Hollywood star George Clooney will launch an academy for Los Angeles high school students as part of a new scheme to teach movie industry skills to children from disadvantaged and minority communities, it was announced Monday.
Clooney and fellow A-listers Don Cheadle and Eva Longoria will spearhead the program initially available next fall for 14 to 16-year-olds at a downtown high school, with plans to expand to other ages and pilot locations throughout Los Angeles' public school system.
"Our aim is to better reflect the diversity of our country. That means starting early," Clooney said in a statement announcing the Roybal School of Film and Television Production.
"It means creating high school programs that teach young people about cameras, and editing and visual effects and sound and all the career opportunities that this industry has to offer."
The program follows similar star-backed collaborations with Los Angeles public schools, including an inner-city educational facility announced last week by music producers Dr Dre and Jimmy Iovine.
The Los Angeles Unified School District teaches some 650,000 students, who are mainly from low-income backgrounds and predominantly Latino or Black.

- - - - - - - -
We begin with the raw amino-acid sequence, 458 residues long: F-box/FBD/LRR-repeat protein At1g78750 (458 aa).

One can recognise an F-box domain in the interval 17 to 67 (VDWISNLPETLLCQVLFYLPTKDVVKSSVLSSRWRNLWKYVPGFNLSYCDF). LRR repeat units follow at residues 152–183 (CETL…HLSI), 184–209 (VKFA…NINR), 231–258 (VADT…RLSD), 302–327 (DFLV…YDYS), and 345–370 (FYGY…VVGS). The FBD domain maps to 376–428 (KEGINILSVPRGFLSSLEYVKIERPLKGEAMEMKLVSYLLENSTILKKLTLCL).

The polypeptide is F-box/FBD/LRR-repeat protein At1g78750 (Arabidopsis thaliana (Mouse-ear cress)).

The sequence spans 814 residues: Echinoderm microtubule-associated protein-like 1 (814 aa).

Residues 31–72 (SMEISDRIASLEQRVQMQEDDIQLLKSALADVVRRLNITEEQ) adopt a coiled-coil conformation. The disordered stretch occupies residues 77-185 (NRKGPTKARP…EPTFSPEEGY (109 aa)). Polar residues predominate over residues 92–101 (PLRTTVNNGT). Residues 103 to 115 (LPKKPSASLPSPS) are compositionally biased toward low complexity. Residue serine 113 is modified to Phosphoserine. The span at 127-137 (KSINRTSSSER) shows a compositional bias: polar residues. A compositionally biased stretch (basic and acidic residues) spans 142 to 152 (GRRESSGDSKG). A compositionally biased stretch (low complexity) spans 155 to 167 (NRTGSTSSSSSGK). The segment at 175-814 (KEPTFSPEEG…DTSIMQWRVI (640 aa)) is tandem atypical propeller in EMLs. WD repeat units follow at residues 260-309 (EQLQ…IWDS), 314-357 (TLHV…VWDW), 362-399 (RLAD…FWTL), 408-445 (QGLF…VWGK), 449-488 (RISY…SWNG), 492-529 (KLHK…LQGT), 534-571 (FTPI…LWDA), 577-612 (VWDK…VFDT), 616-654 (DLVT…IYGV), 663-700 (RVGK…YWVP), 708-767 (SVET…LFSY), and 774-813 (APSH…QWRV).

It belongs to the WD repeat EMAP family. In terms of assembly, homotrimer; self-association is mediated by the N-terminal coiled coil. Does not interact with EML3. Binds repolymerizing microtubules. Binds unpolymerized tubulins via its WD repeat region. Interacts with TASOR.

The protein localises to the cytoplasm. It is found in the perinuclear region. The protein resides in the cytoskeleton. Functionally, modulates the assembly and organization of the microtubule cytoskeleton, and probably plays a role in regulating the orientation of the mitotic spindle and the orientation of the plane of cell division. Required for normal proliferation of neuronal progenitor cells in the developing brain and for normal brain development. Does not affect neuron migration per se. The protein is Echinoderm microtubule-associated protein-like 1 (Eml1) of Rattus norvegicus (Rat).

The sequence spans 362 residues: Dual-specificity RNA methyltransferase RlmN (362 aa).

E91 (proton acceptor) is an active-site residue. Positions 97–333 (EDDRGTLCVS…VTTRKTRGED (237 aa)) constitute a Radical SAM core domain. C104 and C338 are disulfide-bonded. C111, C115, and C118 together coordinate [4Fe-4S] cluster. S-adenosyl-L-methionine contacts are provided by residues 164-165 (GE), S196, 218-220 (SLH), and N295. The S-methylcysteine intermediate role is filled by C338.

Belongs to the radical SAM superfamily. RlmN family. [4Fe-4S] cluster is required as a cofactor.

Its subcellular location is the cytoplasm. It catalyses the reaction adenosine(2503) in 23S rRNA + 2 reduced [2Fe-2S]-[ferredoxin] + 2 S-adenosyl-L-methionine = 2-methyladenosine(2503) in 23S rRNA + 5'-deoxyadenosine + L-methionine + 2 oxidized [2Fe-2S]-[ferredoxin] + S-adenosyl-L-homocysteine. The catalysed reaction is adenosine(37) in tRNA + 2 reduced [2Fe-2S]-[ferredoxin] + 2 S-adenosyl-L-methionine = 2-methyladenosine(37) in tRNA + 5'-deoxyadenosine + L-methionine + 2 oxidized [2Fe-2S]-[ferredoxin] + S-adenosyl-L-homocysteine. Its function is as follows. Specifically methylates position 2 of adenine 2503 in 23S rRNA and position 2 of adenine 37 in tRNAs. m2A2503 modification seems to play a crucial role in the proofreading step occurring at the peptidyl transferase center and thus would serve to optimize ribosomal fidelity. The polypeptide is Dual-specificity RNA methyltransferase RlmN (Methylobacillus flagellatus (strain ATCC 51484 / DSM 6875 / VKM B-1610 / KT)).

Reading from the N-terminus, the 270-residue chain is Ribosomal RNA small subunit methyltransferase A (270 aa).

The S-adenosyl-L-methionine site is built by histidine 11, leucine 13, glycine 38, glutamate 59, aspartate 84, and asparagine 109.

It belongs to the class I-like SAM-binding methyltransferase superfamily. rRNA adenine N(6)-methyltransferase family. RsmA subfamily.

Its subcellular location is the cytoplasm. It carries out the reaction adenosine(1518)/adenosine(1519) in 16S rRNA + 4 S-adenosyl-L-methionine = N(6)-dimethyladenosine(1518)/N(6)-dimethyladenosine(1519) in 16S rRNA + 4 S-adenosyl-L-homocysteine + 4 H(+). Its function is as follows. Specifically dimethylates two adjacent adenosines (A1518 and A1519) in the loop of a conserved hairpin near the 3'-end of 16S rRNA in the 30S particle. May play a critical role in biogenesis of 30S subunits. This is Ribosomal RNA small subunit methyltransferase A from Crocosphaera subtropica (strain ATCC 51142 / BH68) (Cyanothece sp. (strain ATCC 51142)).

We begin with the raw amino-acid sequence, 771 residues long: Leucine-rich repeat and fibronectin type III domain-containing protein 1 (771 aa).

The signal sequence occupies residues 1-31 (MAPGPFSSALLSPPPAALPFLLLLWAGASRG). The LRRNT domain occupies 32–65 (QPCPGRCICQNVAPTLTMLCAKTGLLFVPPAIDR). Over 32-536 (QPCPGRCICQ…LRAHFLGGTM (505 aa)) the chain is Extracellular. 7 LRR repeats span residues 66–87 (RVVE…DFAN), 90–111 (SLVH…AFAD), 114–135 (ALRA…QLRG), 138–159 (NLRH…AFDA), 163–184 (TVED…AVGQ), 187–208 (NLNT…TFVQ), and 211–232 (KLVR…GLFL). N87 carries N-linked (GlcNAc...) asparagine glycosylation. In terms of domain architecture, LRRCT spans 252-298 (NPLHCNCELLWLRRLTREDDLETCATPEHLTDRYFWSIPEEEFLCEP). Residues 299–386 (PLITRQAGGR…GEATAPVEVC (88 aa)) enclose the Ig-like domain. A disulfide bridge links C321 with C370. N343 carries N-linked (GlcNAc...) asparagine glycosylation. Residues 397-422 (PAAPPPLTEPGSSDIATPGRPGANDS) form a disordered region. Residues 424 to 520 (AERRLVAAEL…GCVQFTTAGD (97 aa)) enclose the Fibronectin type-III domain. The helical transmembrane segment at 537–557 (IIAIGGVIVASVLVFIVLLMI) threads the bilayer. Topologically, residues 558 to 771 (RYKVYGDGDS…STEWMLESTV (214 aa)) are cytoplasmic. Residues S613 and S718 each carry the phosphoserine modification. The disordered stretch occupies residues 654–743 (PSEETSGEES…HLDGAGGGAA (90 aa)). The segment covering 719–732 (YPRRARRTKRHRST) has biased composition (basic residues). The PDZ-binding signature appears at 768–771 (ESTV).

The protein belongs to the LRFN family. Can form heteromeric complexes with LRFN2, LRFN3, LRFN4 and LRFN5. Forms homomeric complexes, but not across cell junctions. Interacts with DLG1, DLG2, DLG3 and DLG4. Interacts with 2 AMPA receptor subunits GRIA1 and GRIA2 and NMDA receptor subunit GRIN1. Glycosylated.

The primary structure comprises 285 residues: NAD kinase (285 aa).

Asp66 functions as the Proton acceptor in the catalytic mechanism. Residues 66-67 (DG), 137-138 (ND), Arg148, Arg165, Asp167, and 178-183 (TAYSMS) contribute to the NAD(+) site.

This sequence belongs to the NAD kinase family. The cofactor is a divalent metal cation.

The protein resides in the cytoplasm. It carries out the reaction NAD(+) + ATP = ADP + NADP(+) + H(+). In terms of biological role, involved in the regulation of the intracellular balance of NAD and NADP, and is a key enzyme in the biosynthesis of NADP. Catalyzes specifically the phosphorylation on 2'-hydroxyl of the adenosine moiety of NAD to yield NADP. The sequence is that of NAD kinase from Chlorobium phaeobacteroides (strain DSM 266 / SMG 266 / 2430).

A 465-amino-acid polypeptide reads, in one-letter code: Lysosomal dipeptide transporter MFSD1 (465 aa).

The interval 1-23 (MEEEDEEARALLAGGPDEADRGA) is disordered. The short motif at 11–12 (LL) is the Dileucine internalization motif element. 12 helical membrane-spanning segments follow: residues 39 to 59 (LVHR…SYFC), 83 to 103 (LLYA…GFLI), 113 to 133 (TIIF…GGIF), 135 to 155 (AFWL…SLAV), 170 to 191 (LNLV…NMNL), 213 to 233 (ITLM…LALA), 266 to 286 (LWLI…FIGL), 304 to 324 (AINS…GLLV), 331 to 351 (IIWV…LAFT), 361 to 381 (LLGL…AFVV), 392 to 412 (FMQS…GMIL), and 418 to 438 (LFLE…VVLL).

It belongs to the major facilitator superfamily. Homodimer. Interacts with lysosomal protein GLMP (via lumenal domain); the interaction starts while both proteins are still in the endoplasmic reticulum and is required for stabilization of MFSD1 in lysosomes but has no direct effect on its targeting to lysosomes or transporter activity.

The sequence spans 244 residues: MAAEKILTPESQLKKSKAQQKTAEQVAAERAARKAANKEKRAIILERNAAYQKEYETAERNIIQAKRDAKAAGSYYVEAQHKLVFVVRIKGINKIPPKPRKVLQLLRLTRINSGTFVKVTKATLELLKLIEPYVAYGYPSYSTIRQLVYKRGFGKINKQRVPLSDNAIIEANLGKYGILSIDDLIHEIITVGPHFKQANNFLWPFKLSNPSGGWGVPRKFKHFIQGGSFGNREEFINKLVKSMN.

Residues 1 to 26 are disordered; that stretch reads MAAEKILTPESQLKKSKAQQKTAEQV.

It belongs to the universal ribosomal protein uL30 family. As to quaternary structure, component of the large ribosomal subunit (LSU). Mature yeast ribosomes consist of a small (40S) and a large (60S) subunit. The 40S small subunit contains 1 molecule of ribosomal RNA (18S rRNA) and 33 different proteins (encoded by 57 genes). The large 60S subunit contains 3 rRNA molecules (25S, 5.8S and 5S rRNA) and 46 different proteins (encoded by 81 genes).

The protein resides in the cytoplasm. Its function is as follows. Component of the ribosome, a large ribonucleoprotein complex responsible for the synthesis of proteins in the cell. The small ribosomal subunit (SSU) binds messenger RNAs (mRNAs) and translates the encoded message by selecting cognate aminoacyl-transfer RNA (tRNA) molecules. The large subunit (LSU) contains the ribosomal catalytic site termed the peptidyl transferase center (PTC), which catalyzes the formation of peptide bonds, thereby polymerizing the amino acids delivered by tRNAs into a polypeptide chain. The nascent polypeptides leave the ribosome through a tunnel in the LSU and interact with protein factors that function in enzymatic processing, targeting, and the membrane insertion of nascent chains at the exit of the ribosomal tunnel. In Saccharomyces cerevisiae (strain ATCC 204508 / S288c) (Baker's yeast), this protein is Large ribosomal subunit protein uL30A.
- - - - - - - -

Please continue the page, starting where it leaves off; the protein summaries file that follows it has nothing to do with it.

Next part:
Hollywood's poor record on diversity both in front of and behind the camera has come under close scrutiny in recent years, including the #OscarsSoWhite campaign launched in 2015 on social media to denounce and draw attention to the overwhelming majority of white nominees honored year after year.
In a sign of positive change, a report in April found female and minority actors were proportionately represented in Hollywood for the first time last year in a "watershed moment for diversity."
But it warned that films with female or racial minority directors still have far smaller budgets, and that groups including Latinos remain severely underrepresented on screen.
The new program will offer "internships that lead to well-paying careers," added Clooney, who along with his co-founders is set to serve on an advisory board.
It will "pair teachers with renowned storytellers, along with industry professionals and experts" and aim to "build a more inclusive pipeline of career-ready talent to the film and television industry," Los Angeles Unified Superintendent Austin Beutner told an online press conference Monday.
The latest initiative is backed by executives from Hollywood studio Working Title Films and the powerful Creative Artists Agency.